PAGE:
With every tax bill there are winners and losers. Given the complexity of any major tax overhaul, it can take months or even years to figure out who those winners and losers actually are. Yet there is one indisputable winner we can point to immediately: commercial real estate investment.
Pass-Through Entities Get a Special Pass
Pass-through entities such as partnerships and limited liability companies are set to benefit greatly from the new law. These are companies that do not pay direct corporate tax, but instead “pass through” their gains and losses to the individual members of the company or partnership. Under the new law, investors in pass-through entities will benefit from a new 20% deduction.
Many businesses from an array of sectors are set to benefit from the deduction, since many use pass-through structures. Real estate investment is almost always conducted through such entities, so it will be a sector to benefit richly after the late-stage inclusion of property investment under the provisions of the bill.
Expanding Options for Expensing
Some commercial real estate, especially non-residential, will benefit from the new law’s expanded coverage and scale of Section 179 of the United States Internal Revenue Code, which covers certain kinds of depreciation deductions. Specifically, Section 179 states that a taxpayer may choose to deduct the cost of certain types of property as expenses, rather than capitalizing the cost of the property. The new tax law will double the current dollar limitation on the amount that can be expensed each year from $500,000 to $1 million.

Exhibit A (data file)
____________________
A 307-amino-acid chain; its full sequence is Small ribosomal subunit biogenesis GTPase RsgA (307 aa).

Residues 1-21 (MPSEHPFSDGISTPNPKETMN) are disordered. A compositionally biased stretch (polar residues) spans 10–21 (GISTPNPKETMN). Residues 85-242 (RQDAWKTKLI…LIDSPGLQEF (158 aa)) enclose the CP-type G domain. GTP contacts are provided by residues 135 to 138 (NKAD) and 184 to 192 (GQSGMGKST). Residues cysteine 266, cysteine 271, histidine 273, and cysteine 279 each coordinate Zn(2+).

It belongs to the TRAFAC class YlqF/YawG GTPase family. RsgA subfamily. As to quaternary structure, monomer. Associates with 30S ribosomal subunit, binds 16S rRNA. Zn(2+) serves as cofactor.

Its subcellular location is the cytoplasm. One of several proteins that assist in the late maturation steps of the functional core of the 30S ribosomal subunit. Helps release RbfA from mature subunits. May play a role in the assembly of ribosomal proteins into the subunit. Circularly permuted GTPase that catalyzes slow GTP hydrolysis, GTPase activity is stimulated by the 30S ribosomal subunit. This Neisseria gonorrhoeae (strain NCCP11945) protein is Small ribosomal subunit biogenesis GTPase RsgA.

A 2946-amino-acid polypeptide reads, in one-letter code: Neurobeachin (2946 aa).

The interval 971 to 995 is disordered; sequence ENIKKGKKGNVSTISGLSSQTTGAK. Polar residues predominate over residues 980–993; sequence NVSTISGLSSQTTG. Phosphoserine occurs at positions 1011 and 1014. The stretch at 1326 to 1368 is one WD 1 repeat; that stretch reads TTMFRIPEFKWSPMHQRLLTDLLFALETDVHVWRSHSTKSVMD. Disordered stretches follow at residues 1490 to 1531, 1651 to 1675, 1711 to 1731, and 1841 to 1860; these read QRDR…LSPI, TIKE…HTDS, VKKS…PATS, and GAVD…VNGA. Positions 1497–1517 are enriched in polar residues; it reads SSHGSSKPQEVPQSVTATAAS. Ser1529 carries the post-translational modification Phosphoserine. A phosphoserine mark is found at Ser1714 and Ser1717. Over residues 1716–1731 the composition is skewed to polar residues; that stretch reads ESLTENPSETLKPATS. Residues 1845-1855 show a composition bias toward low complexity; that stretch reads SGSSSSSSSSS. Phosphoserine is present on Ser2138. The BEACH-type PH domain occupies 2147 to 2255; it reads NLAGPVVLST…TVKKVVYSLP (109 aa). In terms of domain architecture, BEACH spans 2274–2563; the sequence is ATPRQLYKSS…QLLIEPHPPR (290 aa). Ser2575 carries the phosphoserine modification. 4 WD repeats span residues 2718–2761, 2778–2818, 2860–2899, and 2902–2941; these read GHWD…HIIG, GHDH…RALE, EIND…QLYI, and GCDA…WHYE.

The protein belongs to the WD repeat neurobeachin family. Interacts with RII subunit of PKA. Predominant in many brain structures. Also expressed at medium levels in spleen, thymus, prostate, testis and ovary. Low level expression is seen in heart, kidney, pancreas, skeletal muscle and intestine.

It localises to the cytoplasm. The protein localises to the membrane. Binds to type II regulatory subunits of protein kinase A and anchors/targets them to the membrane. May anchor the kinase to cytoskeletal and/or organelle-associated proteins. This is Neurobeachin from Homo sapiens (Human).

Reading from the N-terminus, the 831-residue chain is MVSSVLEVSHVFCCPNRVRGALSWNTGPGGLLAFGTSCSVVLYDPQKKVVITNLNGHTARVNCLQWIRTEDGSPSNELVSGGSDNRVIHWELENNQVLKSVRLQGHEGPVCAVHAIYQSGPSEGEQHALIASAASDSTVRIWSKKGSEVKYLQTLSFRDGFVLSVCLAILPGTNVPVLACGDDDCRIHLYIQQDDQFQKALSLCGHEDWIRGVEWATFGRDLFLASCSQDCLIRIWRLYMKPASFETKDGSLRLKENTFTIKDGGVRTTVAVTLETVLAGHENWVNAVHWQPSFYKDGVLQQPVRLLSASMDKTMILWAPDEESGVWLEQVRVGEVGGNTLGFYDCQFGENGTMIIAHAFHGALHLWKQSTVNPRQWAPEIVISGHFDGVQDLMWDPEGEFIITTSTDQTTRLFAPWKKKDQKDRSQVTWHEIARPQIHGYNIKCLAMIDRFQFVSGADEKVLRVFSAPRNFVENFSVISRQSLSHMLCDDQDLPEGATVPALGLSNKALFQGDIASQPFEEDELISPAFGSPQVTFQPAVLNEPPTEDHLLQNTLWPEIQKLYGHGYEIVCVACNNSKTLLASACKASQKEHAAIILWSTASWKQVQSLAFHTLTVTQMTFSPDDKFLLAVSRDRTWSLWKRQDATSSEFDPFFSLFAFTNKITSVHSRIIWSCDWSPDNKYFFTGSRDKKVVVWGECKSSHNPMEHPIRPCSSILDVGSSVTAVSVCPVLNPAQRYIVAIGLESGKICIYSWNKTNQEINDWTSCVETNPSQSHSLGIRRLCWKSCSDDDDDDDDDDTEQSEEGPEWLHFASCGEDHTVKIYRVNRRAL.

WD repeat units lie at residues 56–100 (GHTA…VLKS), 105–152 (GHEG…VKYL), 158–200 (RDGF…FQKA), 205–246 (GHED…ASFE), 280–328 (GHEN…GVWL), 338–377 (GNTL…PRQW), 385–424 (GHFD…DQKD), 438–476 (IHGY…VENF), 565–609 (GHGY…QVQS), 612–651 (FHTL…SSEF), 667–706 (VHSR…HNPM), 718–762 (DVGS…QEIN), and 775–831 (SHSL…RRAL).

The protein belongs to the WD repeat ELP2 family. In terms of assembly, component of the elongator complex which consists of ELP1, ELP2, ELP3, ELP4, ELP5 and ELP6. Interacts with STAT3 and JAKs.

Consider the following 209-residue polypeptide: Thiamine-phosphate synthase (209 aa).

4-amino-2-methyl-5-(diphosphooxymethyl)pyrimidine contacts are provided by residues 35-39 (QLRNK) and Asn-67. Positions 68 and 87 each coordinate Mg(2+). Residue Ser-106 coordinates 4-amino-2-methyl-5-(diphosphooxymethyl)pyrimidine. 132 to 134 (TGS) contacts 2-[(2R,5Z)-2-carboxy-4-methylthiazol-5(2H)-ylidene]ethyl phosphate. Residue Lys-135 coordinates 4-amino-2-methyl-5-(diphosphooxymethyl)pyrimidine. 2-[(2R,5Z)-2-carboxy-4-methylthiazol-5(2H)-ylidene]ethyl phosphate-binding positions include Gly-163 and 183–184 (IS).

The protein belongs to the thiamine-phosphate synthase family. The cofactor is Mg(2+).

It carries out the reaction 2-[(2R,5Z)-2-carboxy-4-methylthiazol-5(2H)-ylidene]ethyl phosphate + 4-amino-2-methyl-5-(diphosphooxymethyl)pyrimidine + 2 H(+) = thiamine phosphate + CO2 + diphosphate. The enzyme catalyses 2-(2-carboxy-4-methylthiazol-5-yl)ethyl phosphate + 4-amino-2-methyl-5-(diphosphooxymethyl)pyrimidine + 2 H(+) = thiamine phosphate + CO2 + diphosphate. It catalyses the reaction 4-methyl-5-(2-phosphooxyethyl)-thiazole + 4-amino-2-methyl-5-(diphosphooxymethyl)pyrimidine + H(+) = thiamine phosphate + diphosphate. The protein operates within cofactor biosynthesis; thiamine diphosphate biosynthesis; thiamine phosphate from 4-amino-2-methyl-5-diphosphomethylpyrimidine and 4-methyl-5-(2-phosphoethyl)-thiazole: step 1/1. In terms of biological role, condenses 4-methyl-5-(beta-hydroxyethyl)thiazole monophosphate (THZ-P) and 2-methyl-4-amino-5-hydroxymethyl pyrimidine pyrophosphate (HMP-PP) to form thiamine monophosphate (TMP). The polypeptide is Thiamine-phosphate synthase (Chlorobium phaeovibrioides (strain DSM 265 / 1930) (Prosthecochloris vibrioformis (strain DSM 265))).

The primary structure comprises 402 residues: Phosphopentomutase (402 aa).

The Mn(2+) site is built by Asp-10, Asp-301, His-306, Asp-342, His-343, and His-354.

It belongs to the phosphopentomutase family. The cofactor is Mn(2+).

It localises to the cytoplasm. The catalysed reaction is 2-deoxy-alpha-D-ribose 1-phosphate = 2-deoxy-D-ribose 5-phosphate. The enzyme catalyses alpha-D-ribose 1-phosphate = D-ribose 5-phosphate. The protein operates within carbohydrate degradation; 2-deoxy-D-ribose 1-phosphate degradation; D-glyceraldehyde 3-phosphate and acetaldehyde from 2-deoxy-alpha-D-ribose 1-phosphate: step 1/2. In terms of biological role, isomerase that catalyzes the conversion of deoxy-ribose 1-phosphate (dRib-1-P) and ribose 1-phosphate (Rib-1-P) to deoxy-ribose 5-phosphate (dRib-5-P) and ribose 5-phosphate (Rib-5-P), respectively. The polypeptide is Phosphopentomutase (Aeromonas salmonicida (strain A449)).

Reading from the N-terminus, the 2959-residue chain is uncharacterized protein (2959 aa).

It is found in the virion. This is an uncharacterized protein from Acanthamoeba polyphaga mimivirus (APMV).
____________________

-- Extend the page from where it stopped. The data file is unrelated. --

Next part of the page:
None of this would matter to most property investors, since Section 179 is currently extremely restrictive on the types of real property that qualify for the special expensing deduction. Yet the new law widens the definition enough to present significant opportunities to investors. Alistair Nevius, writing in the Journal of Accountancy on December 18th, summed up the changes explained that the new law will “expand the definition of Sec. 179 property to include certain depreciable tangible personal property used predominantly to furnish lodging or in connection with furnishing lodging.” He also pointed out that the expanded definition covers a range of improvements to non-residential real property, including “roofs; heating, ventilation, and air-conditioning property; fire protection and alarm systems; and security systems.”
The impact of the changes to Section 179 will depend on the strategy and sectoral exposure of the particular real estate investor. Already the most popular strategy among private real estate investors, value-add strategies will undoubtedly get even more attention, especially non-residential value-add scenarios.
Appreciation for Shortened Depreciation Schedules
Property investors of all stripes are no doubt rejoicing at the shortened depreciation schedules for buildings. Both residential and non-residential properties have had their depreciation schedules reduced to 25 years, from 27.5 years and 39 years, respectively.
The change is significant for residential property, but massive for non-residential real estate. It will allow investors to realize the tax benefits of the capital expenditure on property acquisitions more quickly.
View the original article at Seeking Alpha